|South Jersey Sled Hockey:
Wings of Steel
Wednesday, March 13, 2002
By Joanne & Mike Costantino
SJSports Staff Writers
As the Paralympics took off last week in Salt Lake City, South Jersey Sports Online would like to tell about some local young athletes that some day would like to compete in the Paralympics. They are the Wings of Steel, a sled hockey team of youngsters with disabilities. Sled hockey is hockey played not on skates but seated on a sled with one blade and the legs strapped together at the front of the sled. There are two cropped down sticks that have a metal grabbers at the ends to help push the sled and each stick has a regular hockey blade. Each player is outfitted with the standard protective padding and helmets that hockey players wear.
The Wings of Steel team was pulled together by Tom Brake, the Atlantic District Vice-President for Disabled Sports. He is the coach, equipment and team manager of this under 17 sled hockey team, consisting of both boys and girls with varying disabilities from MS to cerebral palsy.
Tom invited SJSports Online to his team's practice to meet some of his very special players and we were glad to do it. With ice time at a premium, Tom spends a lot of time asking for donations and raising money to pay for the ice time and also for the sleds that cost $350 each and up. Fortunately last summer while Tom was assembling this team, Skate Zone in Voorhees donated ice time every week. They are now locked into a regular guaranteed time slot of Thursdays at 5p.m. and Skate Zone tries to donate as much as the time as feasible.
The first thing you notice when you enter the rink is the collection of small wheelchairs, gait trainers (walkers) and a few companion dogs. Extraordinary sites at a hockey rink, but these are extraordinary individuals. In the stands are the parents and friends that make sure the kids all get to the practices so they will be ready for the games.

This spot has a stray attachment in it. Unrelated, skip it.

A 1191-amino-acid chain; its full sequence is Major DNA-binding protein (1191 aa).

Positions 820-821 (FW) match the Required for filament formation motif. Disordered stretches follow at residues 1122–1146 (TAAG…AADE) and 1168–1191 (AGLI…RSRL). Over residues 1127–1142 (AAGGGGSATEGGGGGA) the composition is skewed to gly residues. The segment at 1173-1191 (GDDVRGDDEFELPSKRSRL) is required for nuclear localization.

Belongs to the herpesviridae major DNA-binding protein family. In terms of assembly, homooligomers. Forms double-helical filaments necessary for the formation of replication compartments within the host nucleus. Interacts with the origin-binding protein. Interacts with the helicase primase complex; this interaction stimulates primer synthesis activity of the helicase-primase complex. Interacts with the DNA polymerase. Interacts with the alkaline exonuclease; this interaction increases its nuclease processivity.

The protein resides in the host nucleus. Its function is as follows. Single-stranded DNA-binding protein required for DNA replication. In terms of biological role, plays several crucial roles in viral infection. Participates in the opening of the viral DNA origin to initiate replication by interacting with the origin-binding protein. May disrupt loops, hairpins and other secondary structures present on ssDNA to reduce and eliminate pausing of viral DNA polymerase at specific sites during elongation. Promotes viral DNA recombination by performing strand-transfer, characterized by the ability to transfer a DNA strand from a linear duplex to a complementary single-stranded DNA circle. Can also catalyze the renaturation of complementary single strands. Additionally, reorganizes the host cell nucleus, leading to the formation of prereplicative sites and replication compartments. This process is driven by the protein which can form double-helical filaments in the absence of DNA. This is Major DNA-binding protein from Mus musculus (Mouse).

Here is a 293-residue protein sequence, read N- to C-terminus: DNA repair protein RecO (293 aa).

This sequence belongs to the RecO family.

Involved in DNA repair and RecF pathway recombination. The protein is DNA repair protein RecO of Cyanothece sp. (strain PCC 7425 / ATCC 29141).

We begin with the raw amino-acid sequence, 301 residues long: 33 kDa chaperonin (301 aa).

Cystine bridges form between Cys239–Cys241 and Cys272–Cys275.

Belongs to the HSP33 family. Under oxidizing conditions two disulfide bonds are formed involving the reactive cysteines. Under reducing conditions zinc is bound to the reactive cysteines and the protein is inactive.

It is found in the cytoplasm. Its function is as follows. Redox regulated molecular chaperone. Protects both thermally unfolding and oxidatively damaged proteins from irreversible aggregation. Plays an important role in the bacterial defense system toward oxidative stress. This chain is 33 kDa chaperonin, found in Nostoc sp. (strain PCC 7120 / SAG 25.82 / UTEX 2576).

We first meet Cayleen Oliver, a fifth grader at Eleanor Rush School, an engaging and charming young defenseman all of 11 years old whose older brother John plays on the varsity hockey team for Cinnaminson High School. When asked what she likes the most about playing hockey, Cayleen responds with a smile, "I get to do what my brother does", figuring he has so much fun playing hockey, why not her as well. As for Cayleen's favorite hockey player she loves Eric Lindros, even though he plays for the hated Rangers. Cayleen doesn't waiver on her choice, Lindros is her man. Cayleen also plays soccer and looks forward to scoring her first goal.
Another player, Danny, age 15, from Shamong, has been playing about three years and also loves to play basketball. Danny loves all of the Sixers but his favorite player is Allen Iverson.
For all practices there are a few volunteers that assist some of the rookie players with navigating the ice and hockey players from the high school league that volunteer their time with the practices in drills and instruction.
The remarkable thing about this team is not their disabilities; it is their attitude and determination. On the ice in the sleds they are a team of equals. Athletes in the same sense as any athlete that they are there to play a game and to compete and have the added benefits of learning sportsmanship, camaraderie and making friends.